Bacteria such as Chlamydia cause various diseases in humans and animals. Unlike extracellular bacteria, they invade, survive, and replicate inside host cells. Their development takes place within inclusions, membrane-bound compartments of cells. Chlamydiae induce cell-mediated immunity that begins with the action of dendritic cells. Dendritic cells take up antigens and process these for presentation to cytotoxic T cells. How antigens such as chlamydia are processed for T cell presentation is not well understood.
Intracellular protein debris and damaged organelles such as mitochondria are degraded by a processes of autophagy (mitophagy in the case of mitochondrial degradation). The degradation of invading organisms is termed xenophagy and involves the destruction of bacteria present in inclusions or vacuolar compartments. This destruction of bacteria in inclusions facilitates presentation to T cells. A group of scientists studied how dendritic cells degrade the chlamydial material via mito-xenophagy, and how they disturb chlamydial survival via a metabolic switch.
Laboratory mice, a bone marrow−derived mouse dendritic cell line, and a non-avian C. psittaci strain were used To infect Dendritic cells. The infected cells were analyzed by western blot and densitometry using antibodies against LC3 (to track the conversion of LC3-I to LC3-II which indicates autophagic activity). Results of this analysis showed that the degraded inclusions were targeted for autophagy in the dendritic cells. Knockdown of autophagy regulators (Beclin-1 and Atg7) using siRNA caused an increase in the number and bacterial load of chlamydia-infected dendritic cells, and T cell stimulation by these dendritic cells was reduced, further demonstrating the role of autophagy in dendritic cell Chlamydia defense.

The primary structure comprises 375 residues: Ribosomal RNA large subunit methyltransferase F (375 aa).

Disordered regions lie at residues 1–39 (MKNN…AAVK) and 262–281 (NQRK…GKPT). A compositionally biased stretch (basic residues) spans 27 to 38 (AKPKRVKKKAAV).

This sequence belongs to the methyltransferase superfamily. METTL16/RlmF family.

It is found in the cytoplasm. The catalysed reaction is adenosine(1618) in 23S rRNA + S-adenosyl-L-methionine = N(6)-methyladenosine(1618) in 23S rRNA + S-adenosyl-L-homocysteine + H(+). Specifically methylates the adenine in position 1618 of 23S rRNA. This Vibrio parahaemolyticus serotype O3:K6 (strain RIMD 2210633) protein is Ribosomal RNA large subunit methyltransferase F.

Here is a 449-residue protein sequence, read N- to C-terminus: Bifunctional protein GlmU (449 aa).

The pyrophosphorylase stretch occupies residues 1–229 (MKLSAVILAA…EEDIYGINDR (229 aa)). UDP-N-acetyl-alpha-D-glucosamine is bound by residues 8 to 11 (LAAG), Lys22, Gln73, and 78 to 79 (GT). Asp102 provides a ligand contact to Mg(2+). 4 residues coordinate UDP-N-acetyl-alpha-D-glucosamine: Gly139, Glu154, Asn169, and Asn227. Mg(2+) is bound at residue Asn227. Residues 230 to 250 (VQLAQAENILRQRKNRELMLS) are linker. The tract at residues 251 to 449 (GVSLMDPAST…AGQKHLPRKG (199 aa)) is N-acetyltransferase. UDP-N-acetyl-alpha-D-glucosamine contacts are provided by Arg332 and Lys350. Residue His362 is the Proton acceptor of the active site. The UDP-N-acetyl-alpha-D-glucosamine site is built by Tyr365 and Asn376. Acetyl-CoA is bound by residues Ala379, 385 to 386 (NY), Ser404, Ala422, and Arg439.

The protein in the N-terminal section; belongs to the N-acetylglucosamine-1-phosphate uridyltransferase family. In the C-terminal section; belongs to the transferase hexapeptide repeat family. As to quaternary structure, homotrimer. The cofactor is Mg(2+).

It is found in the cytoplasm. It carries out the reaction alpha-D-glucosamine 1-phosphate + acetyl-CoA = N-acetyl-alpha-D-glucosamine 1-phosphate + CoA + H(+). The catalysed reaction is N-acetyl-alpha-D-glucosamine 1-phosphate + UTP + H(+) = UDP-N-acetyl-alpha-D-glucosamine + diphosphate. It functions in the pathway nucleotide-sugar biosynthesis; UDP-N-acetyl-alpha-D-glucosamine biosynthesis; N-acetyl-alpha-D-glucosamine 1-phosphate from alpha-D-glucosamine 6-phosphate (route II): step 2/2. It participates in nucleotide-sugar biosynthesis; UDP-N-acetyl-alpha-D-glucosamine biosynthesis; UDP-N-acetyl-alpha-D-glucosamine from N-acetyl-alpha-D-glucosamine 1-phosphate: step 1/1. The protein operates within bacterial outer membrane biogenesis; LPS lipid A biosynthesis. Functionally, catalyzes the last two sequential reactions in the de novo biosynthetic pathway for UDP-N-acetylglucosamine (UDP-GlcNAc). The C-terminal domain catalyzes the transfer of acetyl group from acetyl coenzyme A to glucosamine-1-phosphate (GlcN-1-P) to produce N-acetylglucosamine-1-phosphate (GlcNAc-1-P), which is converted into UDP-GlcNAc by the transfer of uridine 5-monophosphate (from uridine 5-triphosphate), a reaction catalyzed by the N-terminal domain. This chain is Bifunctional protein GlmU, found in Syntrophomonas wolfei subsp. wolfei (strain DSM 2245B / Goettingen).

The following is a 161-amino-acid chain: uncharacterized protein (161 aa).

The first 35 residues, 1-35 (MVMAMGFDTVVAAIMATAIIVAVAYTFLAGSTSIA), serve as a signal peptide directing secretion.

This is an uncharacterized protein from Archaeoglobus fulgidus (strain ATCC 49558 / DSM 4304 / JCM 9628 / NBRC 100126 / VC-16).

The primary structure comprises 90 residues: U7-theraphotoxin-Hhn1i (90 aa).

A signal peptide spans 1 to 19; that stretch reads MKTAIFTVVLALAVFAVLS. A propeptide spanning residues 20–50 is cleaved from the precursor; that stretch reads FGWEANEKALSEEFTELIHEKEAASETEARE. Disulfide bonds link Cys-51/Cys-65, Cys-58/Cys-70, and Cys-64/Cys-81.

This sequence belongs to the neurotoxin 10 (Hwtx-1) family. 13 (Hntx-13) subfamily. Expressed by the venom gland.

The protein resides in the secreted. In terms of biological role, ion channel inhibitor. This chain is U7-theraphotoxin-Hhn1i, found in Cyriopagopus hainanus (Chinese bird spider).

A marker of mitochondrial damage (Pink-1) accumulated in Chlamydia-infected dendritic cells, and mitochondrial membrane breakdown was also evident when tracked using mitotracker staining. Using a fluorogenic probe and flow cytometry revealed removal of damaged mitochondria in the infected dendritic cells. This loss of mitochondria led to an increase in aerobic glycolysis without affecting ATP levels. Therefore, this metabolic switch from oxidative phosphorylation to glycolysis compensates for the cells’ loss of mitochondrial energy source, promotes dendritic cell survival, and deprives the pathogen of energy.
HemaCare offers top notch, customizable dendritic cells to further your research. Call us today at 877-397-3087 to speak with one of our specialists.
Radomski, N., Kägebein, D., Liebler-Tenorio, E., Karger, A., Rufer, E., & Tews, B. et al. (2017). Mito-xenophagic killing of bacteria is coordinated by a metabolic switch in dendritic cells. Scientific Reports, 7(1). doi:10.1038/s41598-017-04142-5